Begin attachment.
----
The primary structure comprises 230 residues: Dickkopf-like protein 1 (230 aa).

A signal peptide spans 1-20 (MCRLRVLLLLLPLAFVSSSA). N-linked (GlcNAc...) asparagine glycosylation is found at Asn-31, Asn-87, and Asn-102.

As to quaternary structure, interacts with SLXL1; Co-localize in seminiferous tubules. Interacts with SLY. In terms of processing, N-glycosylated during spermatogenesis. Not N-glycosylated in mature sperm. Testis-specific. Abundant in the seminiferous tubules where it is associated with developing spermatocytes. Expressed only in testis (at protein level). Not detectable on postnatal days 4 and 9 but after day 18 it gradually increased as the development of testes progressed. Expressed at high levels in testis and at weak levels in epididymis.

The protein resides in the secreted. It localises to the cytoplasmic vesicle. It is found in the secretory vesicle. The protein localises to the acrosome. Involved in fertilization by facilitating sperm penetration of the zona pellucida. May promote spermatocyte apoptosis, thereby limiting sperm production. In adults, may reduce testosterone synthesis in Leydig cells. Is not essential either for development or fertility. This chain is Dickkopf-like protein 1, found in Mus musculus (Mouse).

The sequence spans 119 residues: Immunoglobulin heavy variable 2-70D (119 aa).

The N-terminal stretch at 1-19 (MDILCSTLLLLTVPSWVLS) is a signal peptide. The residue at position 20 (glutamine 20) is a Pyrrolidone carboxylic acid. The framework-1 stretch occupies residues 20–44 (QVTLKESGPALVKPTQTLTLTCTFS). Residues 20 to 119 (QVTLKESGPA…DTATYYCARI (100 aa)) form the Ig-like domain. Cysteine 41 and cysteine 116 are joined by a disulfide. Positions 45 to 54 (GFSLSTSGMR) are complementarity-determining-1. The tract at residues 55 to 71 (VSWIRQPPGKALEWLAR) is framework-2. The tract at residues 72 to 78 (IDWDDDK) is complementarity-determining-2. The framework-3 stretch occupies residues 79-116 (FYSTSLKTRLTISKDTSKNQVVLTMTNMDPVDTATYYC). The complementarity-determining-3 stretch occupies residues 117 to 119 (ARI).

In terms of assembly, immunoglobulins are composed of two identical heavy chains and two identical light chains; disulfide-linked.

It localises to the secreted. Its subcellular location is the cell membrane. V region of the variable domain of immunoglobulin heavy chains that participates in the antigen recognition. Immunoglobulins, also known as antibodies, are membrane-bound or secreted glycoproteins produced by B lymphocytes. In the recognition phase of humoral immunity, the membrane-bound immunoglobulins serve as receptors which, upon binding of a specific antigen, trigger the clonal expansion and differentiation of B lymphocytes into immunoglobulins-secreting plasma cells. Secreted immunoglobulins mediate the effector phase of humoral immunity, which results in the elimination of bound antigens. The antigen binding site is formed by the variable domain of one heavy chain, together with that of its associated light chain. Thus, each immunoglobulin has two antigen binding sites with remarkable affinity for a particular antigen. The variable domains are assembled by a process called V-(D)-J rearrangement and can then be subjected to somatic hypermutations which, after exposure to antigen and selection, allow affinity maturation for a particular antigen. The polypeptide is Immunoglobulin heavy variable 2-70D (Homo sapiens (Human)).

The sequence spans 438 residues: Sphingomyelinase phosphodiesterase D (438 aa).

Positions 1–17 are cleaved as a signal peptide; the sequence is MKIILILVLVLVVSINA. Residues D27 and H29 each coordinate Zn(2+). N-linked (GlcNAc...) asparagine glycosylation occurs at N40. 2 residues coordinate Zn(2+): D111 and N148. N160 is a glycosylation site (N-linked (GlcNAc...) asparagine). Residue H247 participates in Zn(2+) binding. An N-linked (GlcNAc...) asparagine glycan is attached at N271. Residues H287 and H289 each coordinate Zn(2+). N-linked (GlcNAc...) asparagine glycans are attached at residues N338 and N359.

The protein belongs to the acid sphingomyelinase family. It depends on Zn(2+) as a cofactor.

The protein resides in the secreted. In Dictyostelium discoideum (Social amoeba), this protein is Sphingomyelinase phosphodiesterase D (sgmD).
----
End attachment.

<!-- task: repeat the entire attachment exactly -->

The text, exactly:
The primary structure comprises 230 residues: Dickkopf-like protein 1 (230 aa).

A signal peptide spans 1-20 (MCRLRVLLLLLPLAFVSSSA). N-linked (GlcNAc...) asparagine glycosylation is found at Asn-31, Asn-87, and Asn-102.

As to quaternary structure, interacts with SLXL1; Co-localize in seminiferous tubules. Interacts with SLY. In terms of processing, N-glycosylated during spermatogenesis. Not N-glycosylated in mature sperm. Testis-specific. Abundant in the seminiferous tubules where it is associated with developing spermatocytes. Expressed only in testis (at protein level). Not detectable on postnatal days 4 and 9 but after day 18 it gradually increased as the development of testes progressed. Expressed at high levels in testis and at weak levels in epididymis.

The protein resides in the secreted. It localises to the cytoplasmic vesicle. It is found in the secretory vesicle. The protein localises to the acrosome. Involved in fertilization by facilitating sperm penetration of the zona pellucida. May promote spermatocyte apoptosis, thereby limiting sperm production. In adults, may reduce testosterone synthesis in Leydig cells. Is not essential either for development or fertility. This chain is Dickkopf-like protein 1, found in Mus musculus (Mouse).

The sequence spans 119 residues: Immunoglobulin heavy variable 2-70D (119 aa).

The N-terminal stretch at 1-19 (MDILCSTLLLLTVPSWVLS) is a signal peptide. The residue at position 20 (glutamine 20) is a Pyrrolidone carboxylic acid. The framework-1 stretch occupies residues 20–44 (QVTLKESGPALVKPTQTLTLTCTFS). Residues 20 to 119 (QVTLKESGPA…DTATYYCARI (100 aa)) form the Ig-like domain. Cysteine 41 and cysteine 116 are joined by a disulfide. Positions 45 to 54 (GFSLSTSGMR) are complementarity-determining-1. The tract at residues 55 to 71 (VSWIRQPPGKALEWLAR) is framework-2. The tract at residues 72 to 78 (IDWDDDK) is complementarity-determining-2. The framework-3 stretch occupies residues 79-116 (FYSTSLKTRLTISKDTSKNQVVLTMTNMDPVDTATYYC). The complementarity-determining-3 stretch occupies residues 117 to 119 (ARI).

In terms of assembly, immunoglobulins are composed of two identical heavy chains and two identical light chains; disulfide-linked.

It localises to the secreted. Its subcellular location is the cell membrane. V region of the variable domain of immunoglobulin heavy chains that participates in the antigen recognition. Immunoglobulins, also known as antibodies, are membrane-bound or secreted glycoproteins produced by B lymphocytes. In the recognition phase of humoral immunity, the membrane-bound immunoglobulins serve as receptors which, upon binding of a specific antigen, trigger the clonal expansion and differentiation of B lymphocytes into immunoglobulins-secreting plasma cells. Secreted immunoglobulins mediate the effector phase of humoral immunity, which results in the elimination of bound antigens. The antigen binding site is formed by the variable domain of one heavy chain, together with that of its associated light chain. Thus, each immunoglobulin has two antigen binding sites with remarkable affinity for a particular antigen. The variable domains are assembled by a process called V-(D)-J rearrangement and can then be subjected to somatic hypermutations which, after exposure to antigen and selection, allow affinity maturation for a particular antigen. The polypeptide is Immunoglobulin heavy variable 2-70D (Homo sapiens (Human)).

The sequence spans 438 residues: Sphingomyelinase phosphodiesterase D (438 aa).

Positions 1–17 are cleaved as a signal peptide; the sequence is MKIILILVLVLVVSINA. Residues D27 and H29 each coordinate Zn(2+). N-linked (GlcNAc...) asparagine glycosylation occurs at N40. 2 residues coordinate Zn(2+): D111 and N148. N160 is a glycosylation site (N-linked (GlcNAc...) asparagine). Residue H247 participates in Zn(2+) binding. An N-linked (GlcNAc...) asparagine glycan is attached at N271. Residues H287 and H289 each coordinate Zn(2+). N-linked (GlcNAc...) asparagine glycans are attached at residues N338 and N359.

The protein belongs to the acid sphingomyelinase family. It depends on Zn(2+) as a cofactor.

The protein resides in the secreted. In Dictyostelium discoideum (Social amoeba), this protein is Sphingomyelinase phosphodiesterase D (sgmD).